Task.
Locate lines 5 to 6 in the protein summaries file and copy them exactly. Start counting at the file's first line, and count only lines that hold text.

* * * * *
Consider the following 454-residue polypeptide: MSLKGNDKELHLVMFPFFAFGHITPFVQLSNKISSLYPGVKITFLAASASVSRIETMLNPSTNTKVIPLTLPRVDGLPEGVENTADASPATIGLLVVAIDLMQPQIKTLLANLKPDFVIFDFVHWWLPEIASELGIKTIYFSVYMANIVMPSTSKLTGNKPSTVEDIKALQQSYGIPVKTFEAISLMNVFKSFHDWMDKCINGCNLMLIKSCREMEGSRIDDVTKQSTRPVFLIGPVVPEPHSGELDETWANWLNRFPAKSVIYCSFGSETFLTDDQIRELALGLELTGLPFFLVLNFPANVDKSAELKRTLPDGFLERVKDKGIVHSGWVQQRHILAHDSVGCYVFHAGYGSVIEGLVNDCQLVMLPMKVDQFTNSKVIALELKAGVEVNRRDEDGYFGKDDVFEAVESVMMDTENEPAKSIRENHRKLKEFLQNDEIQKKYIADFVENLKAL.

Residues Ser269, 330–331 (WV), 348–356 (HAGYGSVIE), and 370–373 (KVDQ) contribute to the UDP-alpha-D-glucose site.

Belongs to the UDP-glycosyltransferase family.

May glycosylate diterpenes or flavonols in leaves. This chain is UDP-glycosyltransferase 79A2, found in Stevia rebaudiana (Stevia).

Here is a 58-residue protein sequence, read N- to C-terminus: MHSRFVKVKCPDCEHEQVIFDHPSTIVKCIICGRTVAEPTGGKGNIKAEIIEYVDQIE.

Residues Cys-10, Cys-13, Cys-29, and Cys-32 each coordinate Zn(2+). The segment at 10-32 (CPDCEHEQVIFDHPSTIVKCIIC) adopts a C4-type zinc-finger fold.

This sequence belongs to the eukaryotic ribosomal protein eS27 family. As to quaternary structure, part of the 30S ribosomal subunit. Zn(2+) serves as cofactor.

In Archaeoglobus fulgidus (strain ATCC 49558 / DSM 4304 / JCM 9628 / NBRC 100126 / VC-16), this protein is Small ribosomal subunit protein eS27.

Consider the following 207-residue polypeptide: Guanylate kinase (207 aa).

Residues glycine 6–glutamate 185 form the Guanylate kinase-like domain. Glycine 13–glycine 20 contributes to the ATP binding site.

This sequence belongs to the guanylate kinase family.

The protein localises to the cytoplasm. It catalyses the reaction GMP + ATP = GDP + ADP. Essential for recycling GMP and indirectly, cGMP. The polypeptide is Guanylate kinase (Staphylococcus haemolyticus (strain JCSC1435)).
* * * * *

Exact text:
Here is a 58-residue protein sequence, read N- to C-terminus: MHSRFVKVKCPDCEHEQVIFDHPSTIVKCIICGRTVAEPTGGKGNIKAEIIEYVDQIE.

Residues Cys-10, Cys-13, Cys-29, and Cys-32 each coordinate Zn(2+). The segment at 10-32 (CPDCEHEQVIFDHPSTIVKCIIC) adopts a C4-type zinc-finger fold.